November 3, 2008 / 7:29 AM / 9 years ago

China city's stressed-out cabbies go on strike

<p>Residents and taxi drivers stand beside a row of taxis parked along a street in Chongqing municipality November 3, 2008.Stringer</p>

BEIJING (Reuters) - Taxi drivers who broke a strike and returned to work in a southwest Chinese city Monday asked officials for protection after angry crowds smashed about 20 cabs, police cars and other vehicles, state media said.

Cab drivers in Chongqing, China's fourth-largest city, staged a rare strike Monday in protest against a series of gripes ranging from the scarcity of fuel to heavy traffic fines, Xinhua news agency said.

Three police cars and more than a dozen other vehicles were smashed by a crowd of about 100 people in the city's Jiangbei district, the agency said.

The crowd, made up mainly of striking cab drivers, intercepted working taxis and pulled their drivers and passengers from the cars.

"All cab drivers agreed to stop work, and we damaged the cabs of those who didn't keep their word," Xinhua quoted an unidentified striker as saying.

<p>Taxis line up to drive in protest towards the Grand Hotel, the location where Chen Yunlin, Chairman of China's Association for Relations Across the Taiwan Straits (ARATS), is staying in Taipei November 3, 2008.Pichi Chuang</p>

Less than one-tenth of the 9,000 cab drivers in Chongqing's urban zones had returned to work by Monday afternoon after taxis vanished from roads during the morning rush hour, Xinhua said.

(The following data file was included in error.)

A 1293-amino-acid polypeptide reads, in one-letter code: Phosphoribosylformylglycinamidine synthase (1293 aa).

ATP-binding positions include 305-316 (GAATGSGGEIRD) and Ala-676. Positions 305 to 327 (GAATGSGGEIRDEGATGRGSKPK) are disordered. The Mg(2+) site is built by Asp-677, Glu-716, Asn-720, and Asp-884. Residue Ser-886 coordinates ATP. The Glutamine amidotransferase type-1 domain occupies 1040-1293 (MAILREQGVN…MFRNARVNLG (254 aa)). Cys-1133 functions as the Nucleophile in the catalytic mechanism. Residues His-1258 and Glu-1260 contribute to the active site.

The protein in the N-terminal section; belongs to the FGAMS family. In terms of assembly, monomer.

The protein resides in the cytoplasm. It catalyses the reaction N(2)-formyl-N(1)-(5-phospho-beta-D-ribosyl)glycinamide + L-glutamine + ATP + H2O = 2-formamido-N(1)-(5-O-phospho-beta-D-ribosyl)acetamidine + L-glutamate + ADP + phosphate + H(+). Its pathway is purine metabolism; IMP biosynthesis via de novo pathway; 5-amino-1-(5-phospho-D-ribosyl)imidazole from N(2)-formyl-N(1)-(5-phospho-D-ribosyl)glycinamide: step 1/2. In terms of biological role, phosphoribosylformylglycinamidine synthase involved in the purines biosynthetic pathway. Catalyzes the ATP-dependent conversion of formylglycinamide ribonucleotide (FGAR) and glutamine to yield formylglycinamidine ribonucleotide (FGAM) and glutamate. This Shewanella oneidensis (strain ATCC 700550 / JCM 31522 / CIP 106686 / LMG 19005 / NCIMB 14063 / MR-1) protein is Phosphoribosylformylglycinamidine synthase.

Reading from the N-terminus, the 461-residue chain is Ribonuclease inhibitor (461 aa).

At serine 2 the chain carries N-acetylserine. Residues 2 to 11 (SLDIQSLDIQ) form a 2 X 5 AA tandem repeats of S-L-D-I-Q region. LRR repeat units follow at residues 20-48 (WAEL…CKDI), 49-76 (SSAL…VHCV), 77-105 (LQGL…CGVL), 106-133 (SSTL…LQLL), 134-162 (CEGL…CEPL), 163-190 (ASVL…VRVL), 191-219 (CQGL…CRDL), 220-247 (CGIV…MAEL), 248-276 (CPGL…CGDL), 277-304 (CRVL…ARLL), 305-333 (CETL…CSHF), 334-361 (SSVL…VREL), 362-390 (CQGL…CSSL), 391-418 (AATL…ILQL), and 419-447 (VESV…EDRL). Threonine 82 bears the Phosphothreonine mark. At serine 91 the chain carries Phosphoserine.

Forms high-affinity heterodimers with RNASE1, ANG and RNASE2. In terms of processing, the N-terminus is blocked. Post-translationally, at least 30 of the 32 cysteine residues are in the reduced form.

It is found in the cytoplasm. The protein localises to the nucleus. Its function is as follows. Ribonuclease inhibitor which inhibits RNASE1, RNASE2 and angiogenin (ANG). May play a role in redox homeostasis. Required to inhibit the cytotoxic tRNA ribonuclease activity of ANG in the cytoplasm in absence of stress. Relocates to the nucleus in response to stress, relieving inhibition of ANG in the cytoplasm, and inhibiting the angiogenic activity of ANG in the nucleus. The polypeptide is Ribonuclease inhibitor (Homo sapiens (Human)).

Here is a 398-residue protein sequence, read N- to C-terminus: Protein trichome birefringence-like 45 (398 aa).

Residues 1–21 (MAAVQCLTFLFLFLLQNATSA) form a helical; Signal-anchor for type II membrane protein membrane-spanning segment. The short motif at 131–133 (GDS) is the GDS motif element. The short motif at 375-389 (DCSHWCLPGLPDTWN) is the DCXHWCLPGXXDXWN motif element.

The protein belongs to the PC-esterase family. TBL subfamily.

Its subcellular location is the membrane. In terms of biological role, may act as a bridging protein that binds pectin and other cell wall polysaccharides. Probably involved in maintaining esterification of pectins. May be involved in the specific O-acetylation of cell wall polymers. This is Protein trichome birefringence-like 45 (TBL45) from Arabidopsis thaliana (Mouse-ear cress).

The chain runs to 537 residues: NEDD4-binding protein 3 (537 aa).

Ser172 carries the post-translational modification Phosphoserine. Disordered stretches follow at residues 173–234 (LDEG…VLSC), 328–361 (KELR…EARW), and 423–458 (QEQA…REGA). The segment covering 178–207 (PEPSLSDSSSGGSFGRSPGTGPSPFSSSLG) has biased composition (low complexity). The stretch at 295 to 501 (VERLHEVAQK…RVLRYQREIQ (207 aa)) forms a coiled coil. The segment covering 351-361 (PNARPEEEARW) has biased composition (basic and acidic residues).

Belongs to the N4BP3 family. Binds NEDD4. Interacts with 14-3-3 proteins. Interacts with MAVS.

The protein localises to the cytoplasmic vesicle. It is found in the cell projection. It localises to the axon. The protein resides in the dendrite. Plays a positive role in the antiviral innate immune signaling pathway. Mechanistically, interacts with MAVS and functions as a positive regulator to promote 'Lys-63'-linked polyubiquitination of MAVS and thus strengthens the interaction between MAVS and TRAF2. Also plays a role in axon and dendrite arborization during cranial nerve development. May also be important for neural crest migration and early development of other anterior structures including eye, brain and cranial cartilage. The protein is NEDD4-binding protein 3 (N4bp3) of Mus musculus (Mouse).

The strike was blamed on "insufficient supplies of compressed natural gas, which powers most taxis in the city, competition from unlicensed cabs, and huge fines for traffic violations," Xinhua said, quoting a transport official.

<p>A resident stands beside a row of taxis parked along a street in Chongqing municipality November 3, 2008.Stringer</p>

In a bid to guarantee the safety of strike-breaking drivers, local transportation officials had agreed to ride in their cars, Xinhua said.

Authorities had also promised to punish unlicensed taxi drivers and investigate fuel shortages, the agency added.

China's cab drivers have been squeezed in recent years by sharply rising gas prices and rapid inflation, which have not been fully matched by increases in their rates.

Officials are reluctant to let them charge more because taxis are a key means of getting around in a country where car ownership is still relatively limited and public transport is often crammed and slow.

Reporting by Beijing newsroom; Editing by Nick Macfie and Paul Tait

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